You did what?

"Don't think.  Thinking is the enemy of creativity. It's self-conscious and anything self-conscious is lousy. You can't "try" to do things. You simply "must" do things." -Ray Bradbury

“Don’t think. Thinking is the enemy of creativity. It’s self-conscious and anything self-conscious is lousy. You can’t “try” to do things. You simply “must” do things.” -Ray Bradbury

 
I ran a 24 hour relay.  I agreed to run it about 2 weeks before it actually happened.  I didn’t think much about it.  I just did it.  I ran/walked 29 miles in 6 hours, split up as 2 hour increments.  I have not run more than 10 miles a week in I don’t know how long.  So, thanks to Ryan and his team for letting me be part of this event.  Our team finished first and banked 144 miles in 23:53:07.  The lead lady topped out at 109 miles in 23:52:35 and the lead dude finished 110 miles in 21:31:32.  What?!?!  It was amazing to come back for my middle of the night running shift and see these incredible athletes running under the stars after we had just battled the tricky Oklahoma afternoon, hot/humid “fall” weather.  And then, when I came back for that final run leg the next morning, to see the lead chick still running was emotional for me.  I don’t know quite what to make of these athletes.  They are calm, yet driven.  They are humble, yet they have to be confident.  They are severely under appreciated for their knowledge of the human body and their athletic abilities.  (Oh, a 10-13 minute mile?  That’s all? Yea, well I did that for 24-flippin’ hours.)  They are typically called crazy, nuts, insane.  What they do is “abnormal”.  Well…not really.

I had the opportunity to walk a couple laps with Dr. Andy Lovy.  I don’t know much about the ultra running world.  Specifically, I didn’t know who Andy was until I met him.  Initially, to me, he was a 79 year-old veteran out kicking ass at a 24 hour event.  Turns out, it was his 222nd event.  (Close your mouth.)  He is a reputable psychiatrist who dabbles in sports nutrition and medicine.  And by dabble, I mean is an expert in the field.  He has heard, for much longer than me, that ultra runners are crazy.  “They just aren’t normal.”  Well, Andy and I agree, that there is no real definition for normal.  But, in his attempt to define what, exactly, is “abnormal” about ultra runners, he conducted a survey of ultra endurance athletes.  What he found was that, society is right, they aren’t “normal”.  Three areas stood out to me from this study, wherein ultra endurance athletes were ranked as “abnormal”:

  1. They are “fake good”–Ultra endurance athletes, when asked how they’re doing, will say they are fine even if they are fatigued.  They will then convince themselves and their bodies that this is true.  They will then push on.  This is not to say that a well-educated ultra endurance athlete doesn’t know when to stop, but that they can look past generalized, non-threatening pain.  (This is also not to say that some of them don’t push beyond their limits…to their detriment.)  “Fake good” is finding a silver lining.  It’s beating that inner voice (and sometimes outer voices) that say that you can’t.  It’s, more simply, remaining positive.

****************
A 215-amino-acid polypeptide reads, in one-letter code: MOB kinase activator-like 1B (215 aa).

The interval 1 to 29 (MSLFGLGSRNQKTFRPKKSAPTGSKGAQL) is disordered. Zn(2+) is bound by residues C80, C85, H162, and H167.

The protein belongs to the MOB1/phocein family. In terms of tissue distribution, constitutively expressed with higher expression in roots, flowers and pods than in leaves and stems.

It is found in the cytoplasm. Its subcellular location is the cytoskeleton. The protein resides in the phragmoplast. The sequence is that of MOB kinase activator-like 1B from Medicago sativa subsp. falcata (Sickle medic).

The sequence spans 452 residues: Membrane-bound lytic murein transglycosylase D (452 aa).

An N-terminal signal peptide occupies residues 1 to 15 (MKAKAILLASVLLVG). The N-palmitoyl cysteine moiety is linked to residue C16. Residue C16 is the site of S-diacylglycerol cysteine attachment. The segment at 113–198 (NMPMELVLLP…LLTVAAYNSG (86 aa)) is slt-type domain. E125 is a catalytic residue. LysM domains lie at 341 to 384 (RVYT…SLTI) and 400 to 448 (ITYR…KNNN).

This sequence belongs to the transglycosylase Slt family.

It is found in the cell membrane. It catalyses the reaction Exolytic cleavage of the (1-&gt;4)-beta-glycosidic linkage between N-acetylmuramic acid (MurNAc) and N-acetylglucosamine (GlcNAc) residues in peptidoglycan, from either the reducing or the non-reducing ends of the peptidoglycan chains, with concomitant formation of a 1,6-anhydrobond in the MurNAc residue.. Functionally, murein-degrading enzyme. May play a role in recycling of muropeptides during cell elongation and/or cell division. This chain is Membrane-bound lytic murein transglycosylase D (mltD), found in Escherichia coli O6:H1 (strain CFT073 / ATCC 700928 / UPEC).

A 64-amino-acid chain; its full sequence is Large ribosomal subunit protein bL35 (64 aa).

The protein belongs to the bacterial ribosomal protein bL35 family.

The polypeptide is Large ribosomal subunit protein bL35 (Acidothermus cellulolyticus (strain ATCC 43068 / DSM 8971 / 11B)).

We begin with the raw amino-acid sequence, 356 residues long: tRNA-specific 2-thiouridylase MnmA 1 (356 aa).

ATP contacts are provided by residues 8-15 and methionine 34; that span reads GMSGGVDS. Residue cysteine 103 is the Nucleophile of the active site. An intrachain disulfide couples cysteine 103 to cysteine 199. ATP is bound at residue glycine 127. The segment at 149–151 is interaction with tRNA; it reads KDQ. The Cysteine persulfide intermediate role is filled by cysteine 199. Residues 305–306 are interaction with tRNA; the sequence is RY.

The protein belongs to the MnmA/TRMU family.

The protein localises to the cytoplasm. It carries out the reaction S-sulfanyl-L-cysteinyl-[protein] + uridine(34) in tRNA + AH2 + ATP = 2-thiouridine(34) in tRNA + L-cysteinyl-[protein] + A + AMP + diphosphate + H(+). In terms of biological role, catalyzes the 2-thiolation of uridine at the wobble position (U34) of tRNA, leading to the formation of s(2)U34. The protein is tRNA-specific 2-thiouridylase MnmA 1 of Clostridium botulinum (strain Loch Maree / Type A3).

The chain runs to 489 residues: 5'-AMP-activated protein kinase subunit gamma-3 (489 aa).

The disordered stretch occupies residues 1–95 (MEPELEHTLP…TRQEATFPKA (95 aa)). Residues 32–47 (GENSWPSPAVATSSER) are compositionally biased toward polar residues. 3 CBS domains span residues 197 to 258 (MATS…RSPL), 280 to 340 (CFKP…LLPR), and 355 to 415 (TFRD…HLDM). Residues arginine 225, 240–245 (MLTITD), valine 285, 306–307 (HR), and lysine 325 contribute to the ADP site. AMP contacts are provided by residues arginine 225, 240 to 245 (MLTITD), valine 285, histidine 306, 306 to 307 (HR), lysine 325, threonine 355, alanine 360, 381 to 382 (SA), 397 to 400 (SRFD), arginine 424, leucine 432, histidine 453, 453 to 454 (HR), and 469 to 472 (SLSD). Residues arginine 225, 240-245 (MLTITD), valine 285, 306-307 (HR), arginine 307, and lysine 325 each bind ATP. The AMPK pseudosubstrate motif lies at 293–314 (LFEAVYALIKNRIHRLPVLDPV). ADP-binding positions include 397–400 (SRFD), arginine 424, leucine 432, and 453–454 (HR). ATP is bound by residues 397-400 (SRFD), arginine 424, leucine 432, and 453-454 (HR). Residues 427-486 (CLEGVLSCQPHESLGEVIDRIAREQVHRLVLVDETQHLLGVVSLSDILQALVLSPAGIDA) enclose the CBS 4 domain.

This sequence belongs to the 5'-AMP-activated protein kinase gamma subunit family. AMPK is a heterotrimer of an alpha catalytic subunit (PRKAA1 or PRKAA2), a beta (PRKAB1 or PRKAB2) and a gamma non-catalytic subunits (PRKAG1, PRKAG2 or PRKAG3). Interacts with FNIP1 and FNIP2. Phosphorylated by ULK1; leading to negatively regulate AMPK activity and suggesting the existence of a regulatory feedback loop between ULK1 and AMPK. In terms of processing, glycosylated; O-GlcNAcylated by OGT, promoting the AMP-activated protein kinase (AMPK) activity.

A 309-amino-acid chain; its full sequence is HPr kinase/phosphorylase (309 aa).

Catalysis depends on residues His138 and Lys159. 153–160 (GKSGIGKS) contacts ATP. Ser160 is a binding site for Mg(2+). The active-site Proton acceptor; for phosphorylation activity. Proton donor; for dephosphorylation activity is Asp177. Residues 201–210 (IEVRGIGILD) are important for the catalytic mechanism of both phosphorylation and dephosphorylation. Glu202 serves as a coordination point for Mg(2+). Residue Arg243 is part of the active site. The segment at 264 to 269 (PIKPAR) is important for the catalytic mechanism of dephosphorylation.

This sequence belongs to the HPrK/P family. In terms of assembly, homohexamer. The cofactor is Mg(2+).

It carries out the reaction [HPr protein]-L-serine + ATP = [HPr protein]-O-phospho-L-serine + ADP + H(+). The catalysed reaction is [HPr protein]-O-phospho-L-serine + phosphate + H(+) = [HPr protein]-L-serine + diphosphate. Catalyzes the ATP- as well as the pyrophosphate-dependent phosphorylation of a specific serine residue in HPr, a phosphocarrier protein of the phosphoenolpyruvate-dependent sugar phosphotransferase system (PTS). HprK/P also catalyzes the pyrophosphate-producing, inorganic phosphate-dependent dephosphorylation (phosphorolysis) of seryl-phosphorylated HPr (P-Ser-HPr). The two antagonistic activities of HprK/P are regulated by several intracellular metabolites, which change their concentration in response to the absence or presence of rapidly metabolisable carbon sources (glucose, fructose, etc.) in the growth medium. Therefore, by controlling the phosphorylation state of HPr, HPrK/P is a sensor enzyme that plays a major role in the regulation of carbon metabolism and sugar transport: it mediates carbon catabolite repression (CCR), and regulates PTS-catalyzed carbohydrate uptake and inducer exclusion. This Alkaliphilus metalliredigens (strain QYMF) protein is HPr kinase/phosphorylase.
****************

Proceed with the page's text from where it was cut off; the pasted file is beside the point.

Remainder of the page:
2. They are leaders…kind of–The survey found that, if necessary, an ultra endurance athlete will lead; however, if a better leader comes along, they will recognize this and become a follower.  And if the tide turns again, they will step back into a leadership position.  I would hire this person, wouldn’t you?
  3. They are thoughtful and present.  These people HAVE to go inside their own heads and find what makes them tick, maybe not even “them” specifically, but humans in general.  From the outside, it looks like someone running/wobbling/walking/shuffling for entirely too long a period of time.  However, if you could be inside their minds, you would see someone growing much more rapidly from a flood of life lessons and metaphors compressed into a short period of time.

If this is abnormal, then I don’t want to be normal.  After this event, I am happy to report that I remained positive, I showed up to run my last 2 hour segment–even when it wasn’t needed to secure a win, and I had some beautiful moments inside my own head–moments where I didn’t even know my feet were on the ground, much less that I was still running.  My last mile was a 7:30, just because it was still in me.  I do believe this was my first, of many ultra events.


How did I do this on so little training?  I will follow-up with posts on my current training philosophies.  Keep in mind, I am not training for the Olympic Marathon Trials and my main goal is to run uninjured as fast as I can.

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